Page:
For this group, it is clear that you could get compliance by using punishment; however, that would have a detrimental effect on your ongoing relationships with students (they have power of their own of all six types!). Likewise, using your superior role may get results but not without relationship costs. It looks as if rewards are the most effective way to influence this group, but you can also rely on your expertise.
Anecdotal data collected following class sessions leads to the belief that this is an effective way of teaching the French and Raven model. Most students appear to be actively and thoughtfully involved, and when asked to evaluate the class, give high marks.
*Adapted with permission from Gib Akin, Exchange 3, No. 4 (1978): 38-39.

11.2 empowerment in the classroom

Instructor's Notes:
Stress to the students that the ideas do not have to be workable, just discussible. One of the ways to keep the discussion moving is to ask students to keep in mind the goals and mission of the university. This deters comments with simplified solutions like, no grades, no classes, no teachers, etc.

Alternative experiential exercise

power dependency

Instructor's Notes:
The power dependency model allows students to analyze the influences on their lives. Once students begin this exercise, they are typically surprised at the number of influence and power points that are surrounding them. Be sure to mention that work experience is not necessary to complete this exercise. Students may choose to view the environment they are in as a student.

A Power /Dependency Analysis of Your Position

from R. E. Quinn, S. R. Faerman, M. P.Thompson, M. R. McGrath, Becoming a Master Manager, A Competency Framework, Wiley and Sons, c1990, 273.
In some areas of your life you have a great deal of control over power and influence. On the other hand, in organizations you may have little control over power.
The diagram below illustrates the network of power and influence for a hospital manager. The degree that the manager depends on people and positions and the degree of emphasis are indicated between the position and the hospital manager.
On a separate sheet, list your organization and provide five medium and five high dependency categories. You may choose a position in an organization with which you have experience, or you could analyze your position as a student or a member of your family. After you have completed your list, answer the following questions, first to yourself, and then, if time permits, in small groups.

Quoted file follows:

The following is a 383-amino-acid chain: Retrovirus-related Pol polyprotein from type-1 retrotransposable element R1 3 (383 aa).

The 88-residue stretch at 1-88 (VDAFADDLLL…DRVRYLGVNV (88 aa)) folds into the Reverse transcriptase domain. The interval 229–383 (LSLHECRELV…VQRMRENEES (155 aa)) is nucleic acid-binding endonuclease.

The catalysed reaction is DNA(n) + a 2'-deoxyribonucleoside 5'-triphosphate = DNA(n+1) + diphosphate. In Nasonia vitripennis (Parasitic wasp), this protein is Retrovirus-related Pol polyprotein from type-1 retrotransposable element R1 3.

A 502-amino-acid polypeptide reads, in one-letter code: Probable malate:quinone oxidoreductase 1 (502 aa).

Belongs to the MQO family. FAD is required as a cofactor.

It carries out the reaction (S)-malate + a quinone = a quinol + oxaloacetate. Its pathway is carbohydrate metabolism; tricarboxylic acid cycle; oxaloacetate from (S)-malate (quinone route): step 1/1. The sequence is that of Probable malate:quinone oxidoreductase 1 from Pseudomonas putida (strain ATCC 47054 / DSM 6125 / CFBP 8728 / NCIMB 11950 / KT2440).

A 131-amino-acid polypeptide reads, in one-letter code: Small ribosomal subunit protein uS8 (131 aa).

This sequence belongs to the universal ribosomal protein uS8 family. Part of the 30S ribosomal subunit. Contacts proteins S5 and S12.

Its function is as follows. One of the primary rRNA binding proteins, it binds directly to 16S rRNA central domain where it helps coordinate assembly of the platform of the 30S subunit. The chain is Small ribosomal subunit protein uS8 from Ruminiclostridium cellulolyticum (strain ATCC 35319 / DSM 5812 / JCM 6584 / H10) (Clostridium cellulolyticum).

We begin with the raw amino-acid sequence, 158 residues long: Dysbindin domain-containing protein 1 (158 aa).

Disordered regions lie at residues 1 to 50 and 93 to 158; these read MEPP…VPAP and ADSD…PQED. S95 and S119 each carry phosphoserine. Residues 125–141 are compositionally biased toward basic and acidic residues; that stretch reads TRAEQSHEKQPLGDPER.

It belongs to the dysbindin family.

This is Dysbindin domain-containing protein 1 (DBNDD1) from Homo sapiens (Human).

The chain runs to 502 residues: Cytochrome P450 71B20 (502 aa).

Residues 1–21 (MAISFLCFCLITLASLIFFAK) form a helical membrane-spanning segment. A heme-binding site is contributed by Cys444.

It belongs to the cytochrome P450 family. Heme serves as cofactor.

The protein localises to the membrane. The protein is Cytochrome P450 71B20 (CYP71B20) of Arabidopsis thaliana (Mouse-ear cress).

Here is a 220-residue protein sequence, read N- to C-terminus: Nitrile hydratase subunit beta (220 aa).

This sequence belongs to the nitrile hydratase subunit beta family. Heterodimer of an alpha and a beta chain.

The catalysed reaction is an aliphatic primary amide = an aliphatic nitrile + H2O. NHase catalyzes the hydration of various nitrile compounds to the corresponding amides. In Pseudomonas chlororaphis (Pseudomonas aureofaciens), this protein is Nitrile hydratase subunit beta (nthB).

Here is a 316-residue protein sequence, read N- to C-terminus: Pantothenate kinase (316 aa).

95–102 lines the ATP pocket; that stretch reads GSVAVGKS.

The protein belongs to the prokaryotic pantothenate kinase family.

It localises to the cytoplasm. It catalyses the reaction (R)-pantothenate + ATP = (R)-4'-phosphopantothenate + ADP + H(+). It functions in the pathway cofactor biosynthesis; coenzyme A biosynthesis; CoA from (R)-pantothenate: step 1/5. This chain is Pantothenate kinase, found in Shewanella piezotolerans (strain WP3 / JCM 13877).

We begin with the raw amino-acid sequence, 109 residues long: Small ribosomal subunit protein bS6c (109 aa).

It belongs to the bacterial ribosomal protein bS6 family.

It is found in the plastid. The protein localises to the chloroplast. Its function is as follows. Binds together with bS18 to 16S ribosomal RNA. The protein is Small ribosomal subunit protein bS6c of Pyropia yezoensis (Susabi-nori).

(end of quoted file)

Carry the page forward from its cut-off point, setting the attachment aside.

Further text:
1. Whom do you really depend on in the position you're analyzing? How important is each dependency? What is the basis of each dependency?
2. Are any of these dependencies inappropriate or dysfunctional? What can you do about that?
3. How do you maintain your own base of influence in each of these dependencies? Do you feel you have a base of influence in each of them?
4. What kinds of power and influence do you think you need to develop further? What resources can help you?


Mayor's office City bureaucracy

Accreditation agency State government

Main employee union Local community groups

Eleven smaller unions Other hospitals in the city

Civil service Local press

Affiliated medical school Federal government


Exercise Learning Objectives:
a. Students will be able to define power and explore how they use it.

b. Students should understand that different people view the concept of power differently and that groups get strengths from that difference.

Exercise Overview:
1. Students should have taken the MBTI or the short version in Chapter 3.
2. Students will be formed into groups based on how they perceive themselves obtaining energy.
3. Students will use the text as a reference.
Exercise Description:
a. Ask students to form groups based on E or I energy direction. Limit 6 students to a group--make enough groups so that everyone is in a group of at least 4 people.

b. The instructor asks each individual to define power.

c. The instructor has each individual review the text chapter on power and identify the types of power they use most often.

d. The instructor now asks the groups to discuss their research; the end result will be a group statement that defines power and identifies the most common uses of power by that group. The instructor should ask the students to give specific examples of when and where they've used power.

e. Report out--look for similarities and differences.
What the instructor should expect:
a. The "E" group should give the impression that power is the continual gathering and using of information. Power is an external, organizational issue. With "Es", you will sense that power is "overpowering" others, up front, and outwardly directed.

b. The "I" group should give the impression that power is internal, kept close to the vest, used diligently, and almost a personal issue. With "I" you will sense that power is "quietly" used, behind-the-scenes, and inwardly directed.

Instructor's Summary: